The Last King of Scotland is the fictitious account of Nicholas Garrigan, a young Scot who becomes Amin's personal doctor and 'closest advisor'. Nicholas (James McAvoy, last spotted as Mr. Tumnus in Narnia), a blue-eyed, pink-cheeked, young doctor, arrives in Uganda sometime in the 1970s. To Nicholas, Uganda is an adventure, an escape from living up to his father's stature, and aborted attempts to kindle romance with a kindred spirit in Sarah Merrit (Gillian Anderson aka Scully from the X-Files). After a fateful meeting with the charismatic Amin who exchanges his general's uniform shirt for Nicholas' Scotland football jersey, he is invited to become Amin's personal doctor. Seduced by Amin's charm and the idea of having a blast, Nicholas takes up the post.
Even as he begins to get drawn into the cesspool that is Amin and his tyranny, Nicholas stubbornly refuses to see whats right under his very nose. And by the time he finally admits the truth to himself, its too late - he has caused the torture and death of one of Amin's closest aides. When Nicholas gets ready to run, Amin turns tyrant on him and Nicholas is forced to stay in Uganda. And to make things worse, Nicholas begins an affair with Kay (Kerry Washington), one of Amin's wives. When Kay becomes pregnant and is forced to seek a village doctor, Amin butchers her. For some strange reason, Amin spares Nicholas, till he foolishly tries to poison the dictator. Even as Amin is sweet talking the world media at Entebbe, the tortured Nicholas manages to escape along with the non Jewish passengers being flown out of the country.
While Garrigan's character is completely fictional, what happened to Uganda under Amin is not. By the end of his reign in 1979, Amin had murdered more than 300,000 Ugandans he suspected of plotting against him. He is also believed to have eaten the flesh of his supposed enemies (the only reference in this movie is when Amin jokingly tells his guests at a state dinner that the meat is non human) and god knows what else. The movie doesn't show any of this in graphic detail, but the glimpses it provides are enough to to convey the extent of horror perpetrated by the Amin regime.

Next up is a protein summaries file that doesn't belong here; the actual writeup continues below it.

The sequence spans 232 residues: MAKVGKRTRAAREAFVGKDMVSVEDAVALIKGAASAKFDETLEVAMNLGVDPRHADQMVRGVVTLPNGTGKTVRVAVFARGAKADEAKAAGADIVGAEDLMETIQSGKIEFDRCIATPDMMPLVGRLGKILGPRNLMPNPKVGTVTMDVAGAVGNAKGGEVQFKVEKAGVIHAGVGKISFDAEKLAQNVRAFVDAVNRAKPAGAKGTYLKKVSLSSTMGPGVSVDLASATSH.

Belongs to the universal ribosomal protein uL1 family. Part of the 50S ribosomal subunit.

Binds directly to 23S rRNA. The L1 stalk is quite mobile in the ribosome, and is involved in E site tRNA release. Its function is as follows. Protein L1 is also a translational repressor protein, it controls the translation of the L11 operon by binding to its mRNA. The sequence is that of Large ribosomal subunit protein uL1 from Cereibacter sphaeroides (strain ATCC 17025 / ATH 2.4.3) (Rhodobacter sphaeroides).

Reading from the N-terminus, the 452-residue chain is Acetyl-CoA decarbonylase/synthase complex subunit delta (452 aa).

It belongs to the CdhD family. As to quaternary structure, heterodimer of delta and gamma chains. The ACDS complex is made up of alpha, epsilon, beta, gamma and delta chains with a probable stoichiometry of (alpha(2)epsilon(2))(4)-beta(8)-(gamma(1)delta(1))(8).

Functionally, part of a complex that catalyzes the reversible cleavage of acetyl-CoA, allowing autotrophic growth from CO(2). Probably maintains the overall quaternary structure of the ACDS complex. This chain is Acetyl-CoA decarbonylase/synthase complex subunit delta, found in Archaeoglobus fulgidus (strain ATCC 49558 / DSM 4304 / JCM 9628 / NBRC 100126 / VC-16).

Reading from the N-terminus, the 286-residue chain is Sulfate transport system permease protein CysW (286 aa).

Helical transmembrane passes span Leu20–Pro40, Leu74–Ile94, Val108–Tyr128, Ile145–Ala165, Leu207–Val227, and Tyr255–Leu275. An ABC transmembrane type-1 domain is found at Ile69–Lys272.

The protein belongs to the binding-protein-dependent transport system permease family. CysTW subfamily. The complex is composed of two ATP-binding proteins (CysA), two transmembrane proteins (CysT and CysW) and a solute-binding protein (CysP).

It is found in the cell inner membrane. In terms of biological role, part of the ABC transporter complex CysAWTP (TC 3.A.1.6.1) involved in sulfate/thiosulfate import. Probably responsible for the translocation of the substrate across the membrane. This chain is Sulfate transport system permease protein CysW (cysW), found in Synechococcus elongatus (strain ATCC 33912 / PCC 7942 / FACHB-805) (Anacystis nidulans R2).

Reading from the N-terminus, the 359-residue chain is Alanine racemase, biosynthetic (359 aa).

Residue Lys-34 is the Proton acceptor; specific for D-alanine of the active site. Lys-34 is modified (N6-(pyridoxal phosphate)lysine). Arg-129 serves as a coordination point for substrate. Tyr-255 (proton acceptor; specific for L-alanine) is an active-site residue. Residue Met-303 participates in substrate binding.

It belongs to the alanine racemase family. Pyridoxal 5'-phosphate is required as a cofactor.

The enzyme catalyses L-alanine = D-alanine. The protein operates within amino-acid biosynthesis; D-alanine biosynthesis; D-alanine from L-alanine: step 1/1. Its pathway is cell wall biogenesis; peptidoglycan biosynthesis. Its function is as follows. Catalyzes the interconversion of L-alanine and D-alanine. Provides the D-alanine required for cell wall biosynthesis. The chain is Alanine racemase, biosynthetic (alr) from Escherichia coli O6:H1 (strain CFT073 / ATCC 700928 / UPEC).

Forest Whitaker is simply brilliant as Idi Amin - charismatic and majestic when Amin is playing the charmer, coldly cruel and menacing when his paranoia takes over. Whitaker plays Amin with a fully human touch, so that the audience sympathizes with him even as it is horror struck by his atrocities. When Whitaker laments that everyone is out to kill him, you feel his agony reaching out to you. A performance of a lifetime and Oscar well deserved!
That said, watching The Last King of Scotland was nothing short of a visual treat! No, I am not talking about Forrest Whitaker's brilliant portrayal of the mad Ugandan dictator. James McAvoy is so damn pretty that its distracting! With his ruby red lips, clear blue eyes and poetic wavy hair, it becomes very difficult to concentrate on his performance. That he manages to act the part of Nicholas Garrigan with any conviction is a feat, one that most good looking actors fail to accomplish. Which is probably why actors like the amazing(!) Gael Garcia Bernal can get away with a wider range of roles. Cillian Murphy is equally pretty, but he can look pretty creepy if he wants to - remember Batman Begins? It'll be interesting to watch the kind of roles McAvoy gets post The Last King.
Verdict - Don't miss it!
In other news, played Holi for the first (and last) time yesterday. Was great fun. Scrubbing the colours out wasn't.